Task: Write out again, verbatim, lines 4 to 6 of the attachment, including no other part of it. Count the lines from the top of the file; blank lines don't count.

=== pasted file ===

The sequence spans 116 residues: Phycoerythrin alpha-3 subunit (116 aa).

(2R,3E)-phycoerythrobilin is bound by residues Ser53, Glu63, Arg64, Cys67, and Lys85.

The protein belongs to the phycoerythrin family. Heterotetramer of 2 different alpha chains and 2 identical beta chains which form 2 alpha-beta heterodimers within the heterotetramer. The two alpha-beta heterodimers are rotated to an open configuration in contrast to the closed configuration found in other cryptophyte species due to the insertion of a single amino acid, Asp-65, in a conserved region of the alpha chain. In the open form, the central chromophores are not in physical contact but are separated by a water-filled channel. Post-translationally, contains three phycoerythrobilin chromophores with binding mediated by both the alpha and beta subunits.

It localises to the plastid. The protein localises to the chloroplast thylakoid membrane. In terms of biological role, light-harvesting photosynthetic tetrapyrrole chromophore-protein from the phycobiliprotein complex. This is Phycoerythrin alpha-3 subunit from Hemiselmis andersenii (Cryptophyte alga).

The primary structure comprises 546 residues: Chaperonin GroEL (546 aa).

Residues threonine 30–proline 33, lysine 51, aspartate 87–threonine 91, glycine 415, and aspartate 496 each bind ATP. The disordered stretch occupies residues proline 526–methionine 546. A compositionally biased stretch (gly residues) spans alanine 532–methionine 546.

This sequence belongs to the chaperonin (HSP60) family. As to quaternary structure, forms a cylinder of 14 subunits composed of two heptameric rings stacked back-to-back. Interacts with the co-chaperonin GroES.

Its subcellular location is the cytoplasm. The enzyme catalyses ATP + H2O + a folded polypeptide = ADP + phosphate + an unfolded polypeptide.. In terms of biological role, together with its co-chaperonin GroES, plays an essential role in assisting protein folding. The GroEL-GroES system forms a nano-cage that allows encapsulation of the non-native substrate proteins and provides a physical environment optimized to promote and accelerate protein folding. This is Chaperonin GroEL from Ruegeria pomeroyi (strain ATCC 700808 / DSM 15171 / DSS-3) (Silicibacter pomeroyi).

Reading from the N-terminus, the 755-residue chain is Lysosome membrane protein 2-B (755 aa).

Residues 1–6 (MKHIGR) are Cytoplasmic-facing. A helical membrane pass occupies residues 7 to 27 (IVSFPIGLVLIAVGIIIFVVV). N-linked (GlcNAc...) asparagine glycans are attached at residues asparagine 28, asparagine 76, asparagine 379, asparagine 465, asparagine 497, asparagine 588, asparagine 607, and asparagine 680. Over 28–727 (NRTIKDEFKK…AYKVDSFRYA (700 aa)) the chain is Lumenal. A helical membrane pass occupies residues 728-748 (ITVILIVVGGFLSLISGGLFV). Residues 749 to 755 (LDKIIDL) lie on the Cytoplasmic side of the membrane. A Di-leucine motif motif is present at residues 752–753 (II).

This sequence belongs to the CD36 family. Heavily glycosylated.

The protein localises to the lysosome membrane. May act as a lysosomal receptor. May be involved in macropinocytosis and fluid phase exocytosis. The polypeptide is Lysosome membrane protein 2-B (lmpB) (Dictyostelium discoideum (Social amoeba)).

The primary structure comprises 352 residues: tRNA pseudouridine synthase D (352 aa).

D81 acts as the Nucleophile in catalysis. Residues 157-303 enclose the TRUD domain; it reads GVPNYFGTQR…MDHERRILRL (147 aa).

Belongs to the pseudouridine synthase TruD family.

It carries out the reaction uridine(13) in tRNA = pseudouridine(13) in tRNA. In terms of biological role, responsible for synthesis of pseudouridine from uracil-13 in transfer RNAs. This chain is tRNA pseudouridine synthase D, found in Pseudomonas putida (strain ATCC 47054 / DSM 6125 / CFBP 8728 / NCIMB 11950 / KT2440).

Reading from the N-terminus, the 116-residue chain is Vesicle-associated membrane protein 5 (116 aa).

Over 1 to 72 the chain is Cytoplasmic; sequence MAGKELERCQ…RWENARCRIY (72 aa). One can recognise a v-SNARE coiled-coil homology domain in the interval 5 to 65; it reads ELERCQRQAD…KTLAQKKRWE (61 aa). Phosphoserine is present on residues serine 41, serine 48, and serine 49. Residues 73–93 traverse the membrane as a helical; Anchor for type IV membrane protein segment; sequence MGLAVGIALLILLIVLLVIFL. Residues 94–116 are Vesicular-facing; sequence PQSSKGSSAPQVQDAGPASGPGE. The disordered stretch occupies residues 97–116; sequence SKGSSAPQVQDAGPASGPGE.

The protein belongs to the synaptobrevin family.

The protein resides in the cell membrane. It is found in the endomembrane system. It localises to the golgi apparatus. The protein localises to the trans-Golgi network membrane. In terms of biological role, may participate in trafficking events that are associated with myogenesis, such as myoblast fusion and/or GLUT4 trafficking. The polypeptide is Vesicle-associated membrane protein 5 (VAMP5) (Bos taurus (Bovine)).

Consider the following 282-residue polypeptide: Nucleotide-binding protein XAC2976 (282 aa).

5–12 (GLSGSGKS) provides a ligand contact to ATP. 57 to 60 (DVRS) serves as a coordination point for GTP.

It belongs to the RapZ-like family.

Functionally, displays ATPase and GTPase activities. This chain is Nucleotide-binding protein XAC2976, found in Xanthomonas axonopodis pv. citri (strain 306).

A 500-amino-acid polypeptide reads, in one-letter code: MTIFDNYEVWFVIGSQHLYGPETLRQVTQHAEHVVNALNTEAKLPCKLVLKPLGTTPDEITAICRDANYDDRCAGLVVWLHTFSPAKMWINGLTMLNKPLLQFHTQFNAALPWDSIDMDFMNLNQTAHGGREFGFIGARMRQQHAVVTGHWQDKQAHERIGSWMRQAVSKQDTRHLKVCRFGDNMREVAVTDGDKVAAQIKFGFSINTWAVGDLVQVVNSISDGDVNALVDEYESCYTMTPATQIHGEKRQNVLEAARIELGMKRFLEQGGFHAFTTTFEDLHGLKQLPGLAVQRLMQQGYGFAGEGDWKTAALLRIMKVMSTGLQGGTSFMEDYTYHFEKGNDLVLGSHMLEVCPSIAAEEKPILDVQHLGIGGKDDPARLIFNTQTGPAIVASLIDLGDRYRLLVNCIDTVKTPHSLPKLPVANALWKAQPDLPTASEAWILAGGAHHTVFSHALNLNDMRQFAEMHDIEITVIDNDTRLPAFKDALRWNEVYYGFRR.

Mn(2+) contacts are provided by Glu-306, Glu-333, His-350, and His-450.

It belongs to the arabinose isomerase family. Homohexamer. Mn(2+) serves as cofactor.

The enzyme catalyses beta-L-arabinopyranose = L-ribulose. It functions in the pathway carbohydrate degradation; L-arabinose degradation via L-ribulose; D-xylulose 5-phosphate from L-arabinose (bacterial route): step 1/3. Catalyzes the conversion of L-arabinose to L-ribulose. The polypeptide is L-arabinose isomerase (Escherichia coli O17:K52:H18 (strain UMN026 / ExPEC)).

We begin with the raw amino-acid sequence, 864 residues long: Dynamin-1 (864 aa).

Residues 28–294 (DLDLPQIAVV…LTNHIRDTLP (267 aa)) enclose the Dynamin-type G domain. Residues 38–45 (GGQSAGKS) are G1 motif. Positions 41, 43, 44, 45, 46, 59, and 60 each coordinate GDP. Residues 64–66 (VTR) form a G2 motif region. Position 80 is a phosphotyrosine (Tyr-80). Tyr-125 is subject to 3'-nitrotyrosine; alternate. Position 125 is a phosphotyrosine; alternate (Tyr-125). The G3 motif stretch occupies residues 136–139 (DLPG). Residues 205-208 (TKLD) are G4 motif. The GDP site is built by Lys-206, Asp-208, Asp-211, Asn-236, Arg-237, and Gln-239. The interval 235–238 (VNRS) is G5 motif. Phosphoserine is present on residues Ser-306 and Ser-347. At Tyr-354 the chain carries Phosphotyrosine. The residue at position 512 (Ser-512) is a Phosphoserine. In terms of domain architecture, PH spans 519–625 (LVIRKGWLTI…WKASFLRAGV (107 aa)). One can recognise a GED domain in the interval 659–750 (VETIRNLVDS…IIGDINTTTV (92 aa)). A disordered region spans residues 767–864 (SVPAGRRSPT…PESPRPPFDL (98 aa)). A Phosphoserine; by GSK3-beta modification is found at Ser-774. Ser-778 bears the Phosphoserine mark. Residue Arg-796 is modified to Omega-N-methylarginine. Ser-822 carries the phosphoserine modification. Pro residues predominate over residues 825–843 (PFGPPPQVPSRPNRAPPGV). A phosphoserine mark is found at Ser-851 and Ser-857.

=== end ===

It localises to the plastid. The protein localises to the chloroplast thylakoid membrane. In terms of biological role, light-harvesting photosynthetic tetrapyrrole chromophore-protein from the phycobiliprotein complex. This is Phycoerythrin alpha-3 subunit from Hemiselmis andersenii (Cryptophyte alga).

The primary structure comprises 546 residues: Chaperonin GroEL (546 aa).

Residues threonine 30–proline 33, lysine 51, aspartate 87–threonine 91, glycine 415, and aspartate 496 each bind ATP. The disordered stretch occupies residues proline 526–methionine 546. A compositionally biased stretch (gly residues) spans alanine 532–methionine 546.